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Discussion Starter · #1 ·
I have an old Dell Dimension L500r here running XP on only 128 Megs of RAM. It has two SDRAM memory slots and only one occupied so I added another 128-Meg chip; but, it is not recognized by the system. I changed to another memory chip and still, it will not see the extra chip.

The chips I have tried are a PC66 and a PC100. The processor is a Pentium III, 500 MHz.

I checked the BIOS and there is no way in there to change memory settings so I guess it is supposed to see the memory automatically.

Suggestions please.
 

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Replace old SDRAM with 2 new ones of same type... or a single 512mb stick. NOTE: to make sure the RAM is compatible, pull the original and see if the NEW one works.

Dells are like that...
 

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Discussion Starter · #5 ·
I looked at Crucial and they don't reference memory for this machine by model number. They do have 16x64 for $22; but, since the machine will not see the 16x64 I added, I am hesitant to order (don't get calls for SDRAM anymore).

I could get a 256 for $80 and a 512 for probably twice as much; but, this old unit isn't worth that.
 

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Discussion Starter · #8 ·
He had a machine there running Windows 98 that had 192 Megs of RAM, about 128 Megs more than it needed. We removed the 128 from it and tried it in the old Dell and it worked. We buttoned both machines back up and all is well.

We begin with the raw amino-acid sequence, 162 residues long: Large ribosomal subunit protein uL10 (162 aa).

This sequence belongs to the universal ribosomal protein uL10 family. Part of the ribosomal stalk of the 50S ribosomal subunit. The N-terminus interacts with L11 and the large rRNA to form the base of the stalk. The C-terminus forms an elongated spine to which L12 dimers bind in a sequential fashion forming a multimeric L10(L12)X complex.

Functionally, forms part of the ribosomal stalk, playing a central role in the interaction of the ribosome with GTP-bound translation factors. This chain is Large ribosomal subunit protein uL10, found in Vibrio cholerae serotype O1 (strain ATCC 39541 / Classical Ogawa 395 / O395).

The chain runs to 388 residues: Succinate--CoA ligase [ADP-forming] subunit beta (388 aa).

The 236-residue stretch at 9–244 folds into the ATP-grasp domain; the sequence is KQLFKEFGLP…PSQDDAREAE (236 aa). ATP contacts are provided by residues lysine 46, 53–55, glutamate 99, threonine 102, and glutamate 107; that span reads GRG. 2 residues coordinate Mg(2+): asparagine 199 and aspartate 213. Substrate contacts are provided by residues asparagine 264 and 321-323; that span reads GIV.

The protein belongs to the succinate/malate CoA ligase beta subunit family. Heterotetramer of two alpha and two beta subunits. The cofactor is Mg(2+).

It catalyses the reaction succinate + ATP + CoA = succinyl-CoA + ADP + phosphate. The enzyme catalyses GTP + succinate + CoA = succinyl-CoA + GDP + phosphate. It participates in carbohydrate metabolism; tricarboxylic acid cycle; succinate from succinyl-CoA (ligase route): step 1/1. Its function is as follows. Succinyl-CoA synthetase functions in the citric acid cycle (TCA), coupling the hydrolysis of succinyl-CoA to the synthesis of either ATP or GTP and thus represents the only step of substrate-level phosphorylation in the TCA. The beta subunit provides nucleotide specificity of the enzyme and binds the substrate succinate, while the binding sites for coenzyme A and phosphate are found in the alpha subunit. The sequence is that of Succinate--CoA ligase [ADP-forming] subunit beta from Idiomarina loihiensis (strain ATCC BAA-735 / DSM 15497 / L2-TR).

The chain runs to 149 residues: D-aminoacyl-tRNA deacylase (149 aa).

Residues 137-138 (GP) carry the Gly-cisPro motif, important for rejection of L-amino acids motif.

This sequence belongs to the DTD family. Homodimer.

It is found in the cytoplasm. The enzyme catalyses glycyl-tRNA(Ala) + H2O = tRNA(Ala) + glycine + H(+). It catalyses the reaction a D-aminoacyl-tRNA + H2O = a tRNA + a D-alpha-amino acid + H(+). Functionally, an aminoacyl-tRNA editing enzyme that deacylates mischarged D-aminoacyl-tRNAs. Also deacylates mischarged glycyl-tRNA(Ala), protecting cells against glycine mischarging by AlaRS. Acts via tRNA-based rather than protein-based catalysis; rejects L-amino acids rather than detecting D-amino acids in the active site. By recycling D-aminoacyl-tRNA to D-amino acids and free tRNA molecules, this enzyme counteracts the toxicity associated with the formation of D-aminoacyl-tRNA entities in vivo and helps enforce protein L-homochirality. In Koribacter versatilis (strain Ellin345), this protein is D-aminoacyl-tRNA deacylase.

Still, it bothers me that I had two memory chips that would not work even though they were an exact configuration match to the original, 16x64 (8 chips on each side of each stick).
 

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According to the tech specs for the L500r (http://support.dell.com/support/edocs/systems/dmum/specs.htm#memory) it should be able to use non-ECC 100MHz SDRAM in 32, 64, 128, 256, and 512MB sizes. The maximum memory is 512Mb total, although a BIOS update might have increased that to 1024Mb (1Gb) since the motherboard does accept a 512Mb stick of memory.

While Dell uses standard memory, occasionally there are instances where a particular type or size of memory won't work with a particular system. It is possible something in the configuration of that memory is why it did not work. Unfortunately there are a large number of memory manufacturers, and Dell is not able to test all brands/types with every system, so non-Dell branded memory cannot be guaranteed to work (although it should).